Title Provides Glimpse of African-American History in Talbot County, From Slavery to Modern Era

Roll of the Reg. United States Colored Troops, Slave showing recruitments from Talbot County. Source:  Maryland State Archives, COMPTROLLER OF THE TREASURY (Bounty Rolls)

Roll of the Reg. United States Colored Troops, Slave showing recruitments from Talbot County.
Source: Maryland State Archives, COMPTROLLER OF THE TREASURY (Bounty Rolls)

A Talbot County title published in 1981 came to my attention this week and I spent a few hours late Saturday evening reading some of the chapters.  “Praise the Bridge That Carries You Over:  The Life of Joseph Sutton” by Shepard Krech, III presents the life of an African-American farm laborer and waterman from the Eastern Shore.

Sutton was born in a former slave community in 1885 and during some 80-hours of interviews, this book opens a window to 19th and 20th Century life on the mid-Shore, from the perspective of an African-American born in Copperville, a hamlet in Miles River Neck.  He died in 1980 at the age of 95 and is buried beside Saint Stevens African Methodist Episcopal Church in Unionville.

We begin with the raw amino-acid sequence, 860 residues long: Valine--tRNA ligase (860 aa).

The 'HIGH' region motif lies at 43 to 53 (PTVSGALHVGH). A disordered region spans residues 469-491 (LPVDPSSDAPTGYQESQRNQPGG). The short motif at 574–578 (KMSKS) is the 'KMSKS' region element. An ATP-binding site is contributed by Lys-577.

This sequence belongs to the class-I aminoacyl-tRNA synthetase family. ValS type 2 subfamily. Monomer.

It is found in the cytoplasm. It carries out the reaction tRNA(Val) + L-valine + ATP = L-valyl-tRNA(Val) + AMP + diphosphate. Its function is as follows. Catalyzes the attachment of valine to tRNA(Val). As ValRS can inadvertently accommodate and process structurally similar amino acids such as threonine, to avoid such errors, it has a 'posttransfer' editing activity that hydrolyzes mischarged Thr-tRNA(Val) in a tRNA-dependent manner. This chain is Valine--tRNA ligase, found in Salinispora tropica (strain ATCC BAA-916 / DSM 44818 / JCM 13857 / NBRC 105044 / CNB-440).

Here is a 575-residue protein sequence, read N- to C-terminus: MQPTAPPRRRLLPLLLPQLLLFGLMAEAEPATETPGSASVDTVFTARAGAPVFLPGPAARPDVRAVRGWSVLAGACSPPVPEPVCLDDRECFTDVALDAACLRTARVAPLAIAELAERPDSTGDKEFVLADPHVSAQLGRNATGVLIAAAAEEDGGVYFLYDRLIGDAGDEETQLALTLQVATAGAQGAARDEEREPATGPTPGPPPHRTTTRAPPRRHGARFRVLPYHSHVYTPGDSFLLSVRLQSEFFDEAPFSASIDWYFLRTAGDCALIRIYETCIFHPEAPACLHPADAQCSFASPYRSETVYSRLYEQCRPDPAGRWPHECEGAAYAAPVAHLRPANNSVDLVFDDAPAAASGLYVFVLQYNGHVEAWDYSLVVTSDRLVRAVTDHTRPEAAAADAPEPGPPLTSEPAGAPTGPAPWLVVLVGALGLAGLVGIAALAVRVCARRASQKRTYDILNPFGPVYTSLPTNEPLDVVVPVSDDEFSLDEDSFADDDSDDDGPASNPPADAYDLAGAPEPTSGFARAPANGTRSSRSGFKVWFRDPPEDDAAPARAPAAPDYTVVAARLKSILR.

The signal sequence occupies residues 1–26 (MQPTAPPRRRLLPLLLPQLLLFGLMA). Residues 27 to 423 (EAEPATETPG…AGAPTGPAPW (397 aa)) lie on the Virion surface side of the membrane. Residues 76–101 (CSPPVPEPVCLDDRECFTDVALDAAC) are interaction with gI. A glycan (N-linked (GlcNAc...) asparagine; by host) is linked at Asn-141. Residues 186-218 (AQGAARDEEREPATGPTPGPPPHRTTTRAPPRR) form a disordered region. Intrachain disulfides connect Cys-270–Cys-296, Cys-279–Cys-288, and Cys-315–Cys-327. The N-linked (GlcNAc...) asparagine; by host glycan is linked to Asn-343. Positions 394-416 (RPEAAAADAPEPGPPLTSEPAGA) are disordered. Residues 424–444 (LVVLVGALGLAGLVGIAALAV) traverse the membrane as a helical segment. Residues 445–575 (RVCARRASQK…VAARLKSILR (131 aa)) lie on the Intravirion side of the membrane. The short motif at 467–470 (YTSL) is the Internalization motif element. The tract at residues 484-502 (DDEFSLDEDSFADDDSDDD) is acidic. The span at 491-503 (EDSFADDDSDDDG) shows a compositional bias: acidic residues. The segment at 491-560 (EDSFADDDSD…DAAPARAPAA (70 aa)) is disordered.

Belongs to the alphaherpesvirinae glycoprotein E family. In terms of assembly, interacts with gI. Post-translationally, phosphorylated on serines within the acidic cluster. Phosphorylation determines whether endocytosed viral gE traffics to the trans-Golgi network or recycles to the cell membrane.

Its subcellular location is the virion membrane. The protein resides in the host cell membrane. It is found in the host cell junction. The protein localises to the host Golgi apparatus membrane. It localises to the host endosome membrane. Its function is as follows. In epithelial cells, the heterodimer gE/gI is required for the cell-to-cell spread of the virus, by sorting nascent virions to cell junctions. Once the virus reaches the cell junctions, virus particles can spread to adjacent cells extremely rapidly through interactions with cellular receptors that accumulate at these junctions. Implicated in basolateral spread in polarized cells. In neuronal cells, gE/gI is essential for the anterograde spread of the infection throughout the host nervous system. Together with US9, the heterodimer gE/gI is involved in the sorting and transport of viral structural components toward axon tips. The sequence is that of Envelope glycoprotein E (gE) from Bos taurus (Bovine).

Professor Krech, an anthropologist, says it is an attempt to show the history of “common black folk on Maryland’s Eastern Shore from slavery to the mid-twentieth century.”  It begins with interviews about what Sutton learned from tradition-bearers about African-American in the Civil War, slavery, family-relationships, and the community in postbellum years up to his birth.  The pages progress through Sutton’s life and continue until near the time of his death.   The lifelong resident of the Eastern Shore was 93 years old when he competed the interviews and he died two years later, in 1980.  Suttons’ recollections include descriptions of slavery, details of his childhood in the 1890s and commentaries on his life experiences during the era of segregated life on the Shore.

Considering that Sutton’s long life spanned the period of the immediate aftermath of the slavery and Reconstruction-period to modern times, this title adds valuable transgenerational perspectives, opening yet another window for us to understand long ago eras.

I will have to return the book shortly, but today I’m ordering a copy for my library, from one of the out-of-print book services.

1866 Martenet's Map of Talbot County, showing Miles River Neck.  Source www.oldmapsonline.org, the David Rumsey Collection

1866 Martenet’s Map of Talbot County, showing Miles River Neck. Source http://www.oldmapsonline.org, the David Rumsey Collection

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